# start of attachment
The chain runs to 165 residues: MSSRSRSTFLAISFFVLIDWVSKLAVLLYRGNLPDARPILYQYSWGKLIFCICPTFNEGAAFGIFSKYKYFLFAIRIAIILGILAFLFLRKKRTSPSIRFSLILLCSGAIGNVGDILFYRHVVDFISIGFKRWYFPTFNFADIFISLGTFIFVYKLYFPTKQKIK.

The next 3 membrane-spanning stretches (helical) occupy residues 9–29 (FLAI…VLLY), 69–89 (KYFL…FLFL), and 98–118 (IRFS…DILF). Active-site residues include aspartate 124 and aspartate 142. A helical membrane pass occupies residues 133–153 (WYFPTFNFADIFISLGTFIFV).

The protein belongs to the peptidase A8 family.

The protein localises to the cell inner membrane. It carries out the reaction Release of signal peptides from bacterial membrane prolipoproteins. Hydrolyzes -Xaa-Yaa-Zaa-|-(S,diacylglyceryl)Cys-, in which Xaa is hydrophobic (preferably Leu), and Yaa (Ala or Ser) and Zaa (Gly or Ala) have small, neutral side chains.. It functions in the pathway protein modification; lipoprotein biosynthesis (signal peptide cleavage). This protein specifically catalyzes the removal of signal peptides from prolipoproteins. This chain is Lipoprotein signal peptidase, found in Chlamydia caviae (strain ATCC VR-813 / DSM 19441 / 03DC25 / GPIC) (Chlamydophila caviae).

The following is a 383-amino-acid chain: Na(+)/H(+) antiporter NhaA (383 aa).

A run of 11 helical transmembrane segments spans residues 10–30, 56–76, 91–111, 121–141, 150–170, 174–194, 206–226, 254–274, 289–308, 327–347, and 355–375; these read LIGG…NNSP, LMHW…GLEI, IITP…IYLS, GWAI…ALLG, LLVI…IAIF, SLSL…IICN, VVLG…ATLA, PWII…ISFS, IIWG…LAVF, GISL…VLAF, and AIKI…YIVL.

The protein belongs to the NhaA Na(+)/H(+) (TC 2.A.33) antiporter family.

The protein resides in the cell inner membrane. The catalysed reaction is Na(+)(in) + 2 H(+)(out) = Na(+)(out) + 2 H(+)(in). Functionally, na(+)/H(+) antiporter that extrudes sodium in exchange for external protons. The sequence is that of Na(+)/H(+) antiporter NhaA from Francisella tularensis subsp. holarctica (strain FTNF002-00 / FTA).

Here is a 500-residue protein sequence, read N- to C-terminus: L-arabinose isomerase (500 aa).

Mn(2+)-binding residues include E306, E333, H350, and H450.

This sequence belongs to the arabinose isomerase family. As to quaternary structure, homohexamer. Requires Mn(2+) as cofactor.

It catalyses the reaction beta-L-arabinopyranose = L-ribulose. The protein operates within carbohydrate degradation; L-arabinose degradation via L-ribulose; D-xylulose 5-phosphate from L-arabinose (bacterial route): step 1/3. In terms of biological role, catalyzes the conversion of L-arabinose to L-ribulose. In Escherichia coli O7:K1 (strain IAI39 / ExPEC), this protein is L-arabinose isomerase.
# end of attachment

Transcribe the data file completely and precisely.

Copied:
The chain runs to 165 residues: MSSRSRSTFLAISFFVLIDWVSKLAVLLYRGNLPDARPILYQYSWGKLIFCICPTFNEGAAFGIFSKYKYFLFAIRIAIILGILAFLFLRKKRTSPSIRFSLILLCSGAIGNVGDILFYRHVVDFISIGFKRWYFPTFNFADIFISLGTFIFVYKLYFPTKQKIK.

The next 3 membrane-spanning stretches (helical) occupy residues 9–29 (FLAI…VLLY), 69–89 (KYFL…FLFL), and 98–118 (IRFS…DILF). Active-site residues include aspartate 124 and aspartate 142. A helical membrane pass occupies residues 133–153 (WYFPTFNFADIFISLGTFIFV).

The protein belongs to the peptidase A8 family.

The protein localises to the cell inner membrane. It carries out the reaction Release of signal peptides from bacterial membrane prolipoproteins. Hydrolyzes -Xaa-Yaa-Zaa-|-(S,diacylglyceryl)Cys-, in which Xaa is hydrophobic (preferably Leu), and Yaa (Ala or Ser) and Zaa (Gly or Ala) have small, neutral side chains.. It functions in the pathway protein modification; lipoprotein biosynthesis (signal peptide cleavage). This protein specifically catalyzes the removal of signal peptides from prolipoproteins. This chain is Lipoprotein signal peptidase, found in Chlamydia caviae (strain ATCC VR-813 / DSM 19441 / 03DC25 / GPIC) (Chlamydophila caviae).

The following is a 383-amino-acid chain: Na(+)/H(+) antiporter NhaA (383 aa).

A run of 11 helical transmembrane segments spans residues 10–30, 56–76, 91–111, 121–141, 150–170, 174–194, 206–226, 254–274, 289–308, 327–347, and 355–375; these read LIGG…NNSP, LMHW…GLEI, IITP…IYLS, GWAI…ALLG, LLVI…IAIF, SLSL…IICN, VVLG…ATLA, PWII…ISFS, IIWG…LAVF, GISL…VLAF, and AIKI…YIVL.

The protein belongs to the NhaA Na(+)/H(+) (TC 2.A.33) antiporter family.

The protein resides in the cell inner membrane. The catalysed reaction is Na(+)(in) + 2 H(+)(out) = Na(+)(out) + 2 H(+)(in). Functionally, na(+)/H(+) antiporter that extrudes sodium in exchange for external protons. The sequence is that of Na(+)/H(+) antiporter NhaA from Francisella tularensis subsp. holarctica (strain FTNF002-00 / FTA).

Here is a 500-residue protein sequence, read N- to C-terminus: L-arabinose isomerase (500 aa).

Mn(2+)-binding residues include E306, E333, H350, and H450.

This sequence belongs to the arabinose isomerase family. As to quaternary structure, homohexamer. Requires Mn(2+) as cofactor.

It catalyses the reaction beta-L-arabinopyranose = L-ribulose. The protein operates within carbohydrate degradation; L-arabinose degradation via L-ribulose; D-xylulose 5-phosphate from L-arabinose (bacterial route): step 1/3. In terms of biological role, catalyzes the conversion of L-arabinose to L-ribulose. In Escherichia coli O7:K1 (strain IAI39 / ExPEC), this protein is L-arabinose isomerase.